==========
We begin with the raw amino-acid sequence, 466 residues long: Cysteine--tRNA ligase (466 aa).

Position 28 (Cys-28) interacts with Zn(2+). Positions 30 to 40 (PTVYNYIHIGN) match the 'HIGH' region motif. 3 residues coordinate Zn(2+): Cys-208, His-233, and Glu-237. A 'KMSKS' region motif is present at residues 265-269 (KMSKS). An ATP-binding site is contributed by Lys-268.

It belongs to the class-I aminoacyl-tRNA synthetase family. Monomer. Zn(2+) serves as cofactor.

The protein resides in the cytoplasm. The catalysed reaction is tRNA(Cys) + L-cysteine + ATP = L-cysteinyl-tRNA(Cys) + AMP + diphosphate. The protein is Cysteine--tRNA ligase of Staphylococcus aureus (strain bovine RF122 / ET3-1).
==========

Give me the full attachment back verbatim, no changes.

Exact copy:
We begin with the raw amino-acid sequence, 466 residues long: Cysteine--tRNA ligase (466 aa).

Position 28 (Cys-28) interacts with Zn(2+). Positions 30 to 40 (PTVYNYIHIGN) match the 'HIGH' region motif. 3 residues coordinate Zn(2+): Cys-208, His-233, and Glu-237. A 'KMSKS' region motif is present at residues 265-269 (KMSKS). An ATP-binding site is contributed by Lys-268.

It belongs to the class-I aminoacyl-tRNA synthetase family. Monomer. Zn(2+) serves as cofactor.

The protein resides in the cytoplasm. The catalysed reaction is tRNA(Cys) + L-cysteine + ATP = L-cysteinyl-tRNA(Cys) + AMP + diphosphate. The protein is Cysteine--tRNA ligase of Staphylococcus aureus (strain bovine RF122 / ET3-1).